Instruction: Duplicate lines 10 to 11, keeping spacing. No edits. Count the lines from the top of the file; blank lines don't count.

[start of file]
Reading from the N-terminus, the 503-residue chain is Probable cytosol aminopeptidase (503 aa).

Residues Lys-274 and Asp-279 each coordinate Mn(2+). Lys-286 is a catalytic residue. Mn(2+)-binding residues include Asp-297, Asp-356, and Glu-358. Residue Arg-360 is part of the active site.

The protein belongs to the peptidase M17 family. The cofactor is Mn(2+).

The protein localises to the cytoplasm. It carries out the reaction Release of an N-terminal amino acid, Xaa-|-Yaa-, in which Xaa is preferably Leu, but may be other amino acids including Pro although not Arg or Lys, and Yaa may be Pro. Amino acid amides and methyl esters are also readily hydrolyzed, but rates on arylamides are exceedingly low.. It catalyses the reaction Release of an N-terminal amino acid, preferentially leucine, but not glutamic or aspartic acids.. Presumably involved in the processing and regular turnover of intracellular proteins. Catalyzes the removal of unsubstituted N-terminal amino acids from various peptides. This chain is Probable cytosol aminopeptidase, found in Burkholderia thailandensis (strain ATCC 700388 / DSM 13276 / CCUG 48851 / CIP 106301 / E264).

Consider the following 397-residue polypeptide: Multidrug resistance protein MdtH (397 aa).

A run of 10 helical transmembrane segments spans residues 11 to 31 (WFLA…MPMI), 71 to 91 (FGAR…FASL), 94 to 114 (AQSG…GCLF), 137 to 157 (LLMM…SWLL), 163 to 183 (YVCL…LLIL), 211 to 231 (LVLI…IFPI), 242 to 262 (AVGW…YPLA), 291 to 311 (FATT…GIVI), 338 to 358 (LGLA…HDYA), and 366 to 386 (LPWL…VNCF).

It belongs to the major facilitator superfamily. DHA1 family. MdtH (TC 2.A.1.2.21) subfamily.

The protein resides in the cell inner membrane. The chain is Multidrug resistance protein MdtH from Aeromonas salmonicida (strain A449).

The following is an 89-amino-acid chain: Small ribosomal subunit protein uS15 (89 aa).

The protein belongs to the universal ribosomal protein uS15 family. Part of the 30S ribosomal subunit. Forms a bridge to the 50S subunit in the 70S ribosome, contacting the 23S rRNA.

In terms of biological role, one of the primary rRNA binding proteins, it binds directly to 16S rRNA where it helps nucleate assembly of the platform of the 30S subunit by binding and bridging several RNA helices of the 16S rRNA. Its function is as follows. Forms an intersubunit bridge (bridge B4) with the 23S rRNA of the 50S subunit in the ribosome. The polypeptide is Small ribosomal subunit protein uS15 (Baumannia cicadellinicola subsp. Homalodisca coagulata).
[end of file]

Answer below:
The protein belongs to the universal ribosomal protein uS15 family. Part of the 30S ribosomal subunit. Forms a bridge to the 50S subunit in the 70S ribosome, contacting the 23S rRNA.

In terms of biological role, one of the primary rRNA binding proteins, it binds directly to 16S rRNA where it helps nucleate assembly of the platform of the 30S subunit by binding and bridging several RNA helices of the 16S rRNA. Its function is as follows. Forms an intersubunit bridge (bridge B4) with the 23S rRNA of the 50S subunit in the ribosome. The polypeptide is Small ribosomal subunit protein uS15 (Baumannia cicadellinicola subsp. Homalodisca coagulata).